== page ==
Tuesday, November 18, 2014

Boondoggle

boon·dog·gle
ˈbo͞onˌdäɡəl,-ˌdôɡəl/
informal noun
noun: boondoggle; plural noun: boondoggles
1.

 Work or activity that is wasteful or pointless but gives the appearance of having value.


2. A trip off-station to accomplish work that while necessary, has absolutely nothing to do with your normal job and is just as much for moral as anything else.


Boondoggles are an Antarctic tradition that's been around for nearly as long as the stations themselves.  With so much of our population mostly stuck on station doing indoor work, the rare chances to get off McMurdo and see the rest of the continent are so highly prized that they're offered to work centers in a rotation.

Last week, my department was called and offered spots for three volunteers willing to be flown out into the middle of nowhere to do hard manual labor for many hours with no possibility of being indoors.  Strangely, I was the only one who jumped at the chance.


7am the next morning and the Delta shuttle picks us up for the ride out to Willy Field

What it lacks in creature comforts it makes up for in, um . . . something, I'm sure.

Getting out at the airfield.  I've been told these Deltas were never designed to carry people and the giant box bolted to the back was a modification done on the ice.

We got to the airfield a bit early, as the C-130s were being spooled up for the day.  We had to wait for them to clear the skiway before they could bring out transport out.

Technically LC-130s
This is a Basler, a DC-3 that has been extensively modified by Basler Turboprops in Wisconsin.  They add modern engines and avionics to an airframe that's been strengthen and lengthened, and the result is a beautifully classic and versatile machine. The aircraft that revolutionized commercial air transportation in the 1930s is still servicing the harshest parts of the planet today.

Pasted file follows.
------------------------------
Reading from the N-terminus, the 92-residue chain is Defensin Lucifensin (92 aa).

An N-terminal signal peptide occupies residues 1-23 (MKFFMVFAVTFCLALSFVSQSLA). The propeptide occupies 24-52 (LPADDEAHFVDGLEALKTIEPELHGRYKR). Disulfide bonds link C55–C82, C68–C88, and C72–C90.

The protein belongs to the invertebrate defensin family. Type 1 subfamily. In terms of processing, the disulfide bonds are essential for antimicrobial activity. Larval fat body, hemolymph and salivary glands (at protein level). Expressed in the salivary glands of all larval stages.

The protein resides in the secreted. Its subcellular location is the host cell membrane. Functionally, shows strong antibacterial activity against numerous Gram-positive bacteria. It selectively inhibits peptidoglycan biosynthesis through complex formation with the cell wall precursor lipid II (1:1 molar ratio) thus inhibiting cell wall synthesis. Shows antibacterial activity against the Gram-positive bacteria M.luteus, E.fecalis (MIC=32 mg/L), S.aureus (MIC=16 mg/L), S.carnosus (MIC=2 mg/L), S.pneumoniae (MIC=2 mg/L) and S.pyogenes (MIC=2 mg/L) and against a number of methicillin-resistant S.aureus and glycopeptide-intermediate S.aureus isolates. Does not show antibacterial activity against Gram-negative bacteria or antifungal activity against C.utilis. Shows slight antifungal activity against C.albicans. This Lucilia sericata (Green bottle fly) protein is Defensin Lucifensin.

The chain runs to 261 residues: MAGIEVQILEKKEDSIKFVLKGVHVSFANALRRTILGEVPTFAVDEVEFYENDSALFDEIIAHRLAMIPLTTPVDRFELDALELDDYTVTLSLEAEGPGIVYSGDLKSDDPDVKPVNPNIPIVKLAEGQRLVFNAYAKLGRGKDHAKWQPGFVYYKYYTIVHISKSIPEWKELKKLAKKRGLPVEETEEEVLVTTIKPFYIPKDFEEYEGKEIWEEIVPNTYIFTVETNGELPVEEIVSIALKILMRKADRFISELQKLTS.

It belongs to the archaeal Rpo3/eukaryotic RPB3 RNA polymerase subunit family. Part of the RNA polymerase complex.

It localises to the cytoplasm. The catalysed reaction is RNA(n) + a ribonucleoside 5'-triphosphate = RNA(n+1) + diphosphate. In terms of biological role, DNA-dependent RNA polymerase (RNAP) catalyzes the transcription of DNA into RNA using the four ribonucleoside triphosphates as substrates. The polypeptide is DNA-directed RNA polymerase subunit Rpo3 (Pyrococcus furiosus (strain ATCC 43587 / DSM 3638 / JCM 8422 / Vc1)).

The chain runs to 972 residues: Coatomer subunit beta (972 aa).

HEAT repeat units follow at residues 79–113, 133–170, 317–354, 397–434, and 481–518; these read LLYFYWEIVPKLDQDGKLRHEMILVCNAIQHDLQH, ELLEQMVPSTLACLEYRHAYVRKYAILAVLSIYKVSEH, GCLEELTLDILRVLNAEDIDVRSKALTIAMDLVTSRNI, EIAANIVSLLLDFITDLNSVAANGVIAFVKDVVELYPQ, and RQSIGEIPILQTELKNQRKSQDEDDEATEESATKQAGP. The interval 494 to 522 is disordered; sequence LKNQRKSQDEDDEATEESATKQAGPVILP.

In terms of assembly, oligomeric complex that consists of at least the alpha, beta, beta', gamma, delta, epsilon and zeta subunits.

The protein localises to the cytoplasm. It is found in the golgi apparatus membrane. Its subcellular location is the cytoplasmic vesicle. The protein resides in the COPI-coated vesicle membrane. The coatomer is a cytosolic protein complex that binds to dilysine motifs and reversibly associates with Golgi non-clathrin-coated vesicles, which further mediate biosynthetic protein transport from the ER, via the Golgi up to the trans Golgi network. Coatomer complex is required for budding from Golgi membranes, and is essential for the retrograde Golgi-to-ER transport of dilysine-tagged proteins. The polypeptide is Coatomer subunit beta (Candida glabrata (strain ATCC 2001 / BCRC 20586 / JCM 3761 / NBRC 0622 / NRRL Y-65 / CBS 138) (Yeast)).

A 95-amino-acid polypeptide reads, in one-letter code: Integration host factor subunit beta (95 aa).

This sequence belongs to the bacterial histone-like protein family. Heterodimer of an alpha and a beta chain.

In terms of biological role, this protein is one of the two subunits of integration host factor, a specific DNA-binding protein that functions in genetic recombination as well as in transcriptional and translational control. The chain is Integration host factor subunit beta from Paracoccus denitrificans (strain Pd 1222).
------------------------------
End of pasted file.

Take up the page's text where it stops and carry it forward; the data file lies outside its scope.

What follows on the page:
But we don't get the C-130, or even the Basler.  No, our transport today is in the smallest planes that regularly service this continent; the Twin Otter.


Oddly, this isn't nearly my first time flying in a Twin Otter, although it's one of my first times ever landing in one.  As a skydiver I've rode in many of these up to 14,000ft, only to open the door and hurl myself at the planet (which always seems like a good idea at the time).


It is my first time riding in one with skis, however.




Nice and cozy!
And away we go!


Willy Field, where we just took off from.


The permanent sea ice edge.  For just a couple months in high summer, open ocean will come up in on the left, up to that ice cliff.


McMurdo Station, home sweet home

Our destination was a Cape Reynolds, a fuel cache that's a bit over an hours flight to the north-west and on the continent proper (McMurdo is actually on Ross Island, not mainland Antarctica).  Flying north over the ocean gave us views of the open water that is slowly making its way south.






Cape Reynolds isn't a station or structure at all; just a bunch of 55 gallon drums of AvGas that are left here over the winter as a fuel cache to assist in any long-range operations, or for emergencies.  Over the winter they get drifted over and buried, and it's a yearly ritual to go dig them out and test the fuel to make sure it's still okay.

If we're lucky the barrels will still be close to the surface with a flag or two still sticking up.  If we're unlucky, we get out the GPS and say "Well, I guess we start digging here".


If you zoom in you can just make out the slight disturbance in the snow with a few flags still sticking out, slightly upper-right of center.

Luck was with us and the barrels were only just beneath the surface, meaning this was going to be a much easier task than we were anticipating.  After making a few scouting passes to observe the quality of the snow, the pilots touched down and parked us right next to the cache.





Hooray manual labor!





We had brought enough people to assume the worst, they they'd be 6 feet under the surface and would take all day to get out.  But just a few hours of chipping and shoveling got them free, leaving us time to enjoy whatever food we'd grabbed before we left.


If there's a situation where cold pizza isn't a good option, I haven't found it yet.


With the task over in just a few hours, back into the Otter we went for the flight back to McMurdo.  The pilots were nice enough to make most of the trip back at just a few thousand feet, rather than the customary 9,000 feet, to give us all a better view of this vast, desolate and strangely beautiful place we live in.




Hello little people doing science all the way down there!

Following the road back home


2 comments:

Chris said...

B you need to try and get out to the dry valleys, aak Kimber about it. -Chris

Anonymous said...

Beautiful !